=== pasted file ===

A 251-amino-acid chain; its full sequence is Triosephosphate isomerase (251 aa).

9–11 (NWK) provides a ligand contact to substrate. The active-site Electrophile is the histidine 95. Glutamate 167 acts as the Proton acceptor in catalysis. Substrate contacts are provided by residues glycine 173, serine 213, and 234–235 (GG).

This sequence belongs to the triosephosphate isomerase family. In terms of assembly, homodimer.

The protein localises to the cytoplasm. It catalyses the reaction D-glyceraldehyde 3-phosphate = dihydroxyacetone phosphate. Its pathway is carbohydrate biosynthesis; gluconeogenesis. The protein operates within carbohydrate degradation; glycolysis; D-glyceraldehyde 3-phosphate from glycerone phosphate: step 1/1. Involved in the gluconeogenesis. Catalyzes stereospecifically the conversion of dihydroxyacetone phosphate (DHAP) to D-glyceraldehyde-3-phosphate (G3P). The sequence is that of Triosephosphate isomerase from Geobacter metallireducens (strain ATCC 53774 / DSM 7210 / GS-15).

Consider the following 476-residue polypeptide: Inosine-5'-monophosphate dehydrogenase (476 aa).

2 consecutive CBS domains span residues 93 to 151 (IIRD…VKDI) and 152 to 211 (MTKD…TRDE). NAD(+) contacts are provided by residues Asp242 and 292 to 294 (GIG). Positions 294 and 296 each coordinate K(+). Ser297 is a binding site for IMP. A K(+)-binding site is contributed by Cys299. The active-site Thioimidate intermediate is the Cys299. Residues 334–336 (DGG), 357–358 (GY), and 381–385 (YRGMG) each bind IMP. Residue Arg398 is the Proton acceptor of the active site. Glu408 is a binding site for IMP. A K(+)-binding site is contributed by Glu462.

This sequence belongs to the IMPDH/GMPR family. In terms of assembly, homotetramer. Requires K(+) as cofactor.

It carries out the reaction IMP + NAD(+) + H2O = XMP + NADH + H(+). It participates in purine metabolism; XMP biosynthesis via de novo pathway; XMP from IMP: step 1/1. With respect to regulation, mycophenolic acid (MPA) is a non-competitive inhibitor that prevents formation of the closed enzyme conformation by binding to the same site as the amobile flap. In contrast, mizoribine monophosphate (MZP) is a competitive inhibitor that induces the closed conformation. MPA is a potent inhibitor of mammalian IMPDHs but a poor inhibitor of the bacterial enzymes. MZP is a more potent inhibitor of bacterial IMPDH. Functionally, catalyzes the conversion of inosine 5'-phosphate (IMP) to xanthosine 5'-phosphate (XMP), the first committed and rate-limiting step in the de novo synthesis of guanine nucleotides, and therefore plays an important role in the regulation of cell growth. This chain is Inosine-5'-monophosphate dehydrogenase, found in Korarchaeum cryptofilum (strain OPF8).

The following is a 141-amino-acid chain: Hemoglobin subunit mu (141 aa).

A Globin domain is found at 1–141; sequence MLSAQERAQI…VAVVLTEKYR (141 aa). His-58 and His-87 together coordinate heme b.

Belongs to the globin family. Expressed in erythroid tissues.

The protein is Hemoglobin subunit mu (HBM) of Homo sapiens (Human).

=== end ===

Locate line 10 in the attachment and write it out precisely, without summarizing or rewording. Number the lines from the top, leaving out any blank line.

A Globin domain is found at 1–141; sequence MLSAQERAQI…VAVVLTEKYR (141 aa). His-58 and His-87 together coordinate heme b.